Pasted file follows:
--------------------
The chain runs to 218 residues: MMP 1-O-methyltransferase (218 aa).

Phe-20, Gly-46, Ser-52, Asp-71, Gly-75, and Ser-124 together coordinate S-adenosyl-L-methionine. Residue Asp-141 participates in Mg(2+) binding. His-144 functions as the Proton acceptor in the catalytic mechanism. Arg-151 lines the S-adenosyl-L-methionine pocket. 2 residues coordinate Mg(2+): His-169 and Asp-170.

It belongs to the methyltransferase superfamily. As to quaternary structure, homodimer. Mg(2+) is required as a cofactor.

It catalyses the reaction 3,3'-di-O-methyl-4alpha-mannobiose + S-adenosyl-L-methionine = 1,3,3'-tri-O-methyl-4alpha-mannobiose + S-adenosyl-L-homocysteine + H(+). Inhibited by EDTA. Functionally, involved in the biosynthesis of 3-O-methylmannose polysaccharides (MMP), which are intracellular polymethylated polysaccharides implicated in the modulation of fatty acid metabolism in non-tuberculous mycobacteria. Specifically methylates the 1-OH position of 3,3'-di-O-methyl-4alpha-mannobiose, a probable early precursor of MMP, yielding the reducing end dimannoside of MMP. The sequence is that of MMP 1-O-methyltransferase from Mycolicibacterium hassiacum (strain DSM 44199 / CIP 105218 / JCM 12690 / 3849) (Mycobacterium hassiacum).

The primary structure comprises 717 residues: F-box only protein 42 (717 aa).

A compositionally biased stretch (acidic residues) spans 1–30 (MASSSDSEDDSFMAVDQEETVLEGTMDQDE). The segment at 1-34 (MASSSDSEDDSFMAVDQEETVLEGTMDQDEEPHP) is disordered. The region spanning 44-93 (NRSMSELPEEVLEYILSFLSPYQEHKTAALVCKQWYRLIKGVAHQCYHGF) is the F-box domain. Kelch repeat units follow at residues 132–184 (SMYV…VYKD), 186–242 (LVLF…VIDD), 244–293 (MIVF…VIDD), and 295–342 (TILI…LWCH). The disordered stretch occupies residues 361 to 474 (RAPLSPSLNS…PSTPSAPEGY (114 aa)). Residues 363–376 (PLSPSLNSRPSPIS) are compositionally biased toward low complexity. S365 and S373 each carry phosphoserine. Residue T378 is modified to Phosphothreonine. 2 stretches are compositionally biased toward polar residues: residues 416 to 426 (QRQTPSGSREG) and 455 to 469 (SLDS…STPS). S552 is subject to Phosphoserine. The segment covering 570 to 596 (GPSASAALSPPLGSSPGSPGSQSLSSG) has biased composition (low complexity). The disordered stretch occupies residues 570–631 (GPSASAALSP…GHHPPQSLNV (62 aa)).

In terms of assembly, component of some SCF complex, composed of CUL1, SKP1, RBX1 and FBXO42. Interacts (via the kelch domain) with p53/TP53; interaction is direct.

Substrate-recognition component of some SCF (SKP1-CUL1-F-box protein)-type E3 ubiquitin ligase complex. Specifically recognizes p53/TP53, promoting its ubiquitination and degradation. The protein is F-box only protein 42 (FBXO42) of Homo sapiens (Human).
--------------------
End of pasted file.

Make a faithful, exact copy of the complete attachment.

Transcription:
The chain runs to 218 residues: MMP 1-O-methyltransferase (218 aa).

Phe-20, Gly-46, Ser-52, Asp-71, Gly-75, and Ser-124 together coordinate S-adenosyl-L-methionine. Residue Asp-141 participates in Mg(2+) binding. His-144 functions as the Proton acceptor in the catalytic mechanism. Arg-151 lines the S-adenosyl-L-methionine pocket. 2 residues coordinate Mg(2+): His-169 and Asp-170.

It belongs to the methyltransferase superfamily. As to quaternary structure, homodimer. Mg(2+) is required as a cofactor.

It catalyses the reaction 3,3'-di-O-methyl-4alpha-mannobiose + S-adenosyl-L-methionine = 1,3,3'-tri-O-methyl-4alpha-mannobiose + S-adenosyl-L-homocysteine + H(+). Inhibited by EDTA. Functionally, involved in the biosynthesis of 3-O-methylmannose polysaccharides (MMP), which are intracellular polymethylated polysaccharides implicated in the modulation of fatty acid metabolism in non-tuberculous mycobacteria. Specifically methylates the 1-OH position of 3,3'-di-O-methyl-4alpha-mannobiose, a probable early precursor of MMP, yielding the reducing end dimannoside of MMP. The sequence is that of MMP 1-O-methyltransferase from Mycolicibacterium hassiacum (strain DSM 44199 / CIP 105218 / JCM 12690 / 3849) (Mycobacterium hassiacum).

The primary structure comprises 717 residues: F-box only protein 42 (717 aa).

A compositionally biased stretch (acidic residues) spans 1–30 (MASSSDSEDDSFMAVDQEETVLEGTMDQDE). The segment at 1-34 (MASSSDSEDDSFMAVDQEETVLEGTMDQDEEPHP) is disordered. The region spanning 44-93 (NRSMSELPEEVLEYILSFLSPYQEHKTAALVCKQWYRLIKGVAHQCYHGF) is the F-box domain. Kelch repeat units follow at residues 132–184 (SMYV…VYKD), 186–242 (LVLF…VIDD), 244–293 (MIVF…VIDD), and 295–342 (TILI…LWCH). The disordered stretch occupies residues 361 to 474 (RAPLSPSLNS…PSTPSAPEGY (114 aa)). Residues 363–376 (PLSPSLNSRPSPIS) are compositionally biased toward low complexity. S365 and S373 each carry phosphoserine. Residue T378 is modified to Phosphothreonine. 2 stretches are compositionally biased toward polar residues: residues 416 to 426 (QRQTPSGSREG) and 455 to 469 (SLDS…STPS). S552 is subject to Phosphoserine. The segment covering 570 to 596 (GPSASAALSPPLGSSPGSPGSQSLSSG) has biased composition (low complexity). The disordered stretch occupies residues 570–631 (GPSASAALSP…GHHPPQSLNV (62 aa)).

In terms of assembly, component of some SCF complex, composed of CUL1, SKP1, RBX1 and FBXO42. Interacts (via the kelch domain) with p53/TP53; interaction is direct.

Substrate-recognition component of some SCF (SKP1-CUL1-F-box protein)-type E3 ubiquitin ligase complex. Specifically recognizes p53/TP53, promoting its ubiquitination and degradation. The protein is F-box only protein 42 (FBXO42) of Homo sapiens (Human).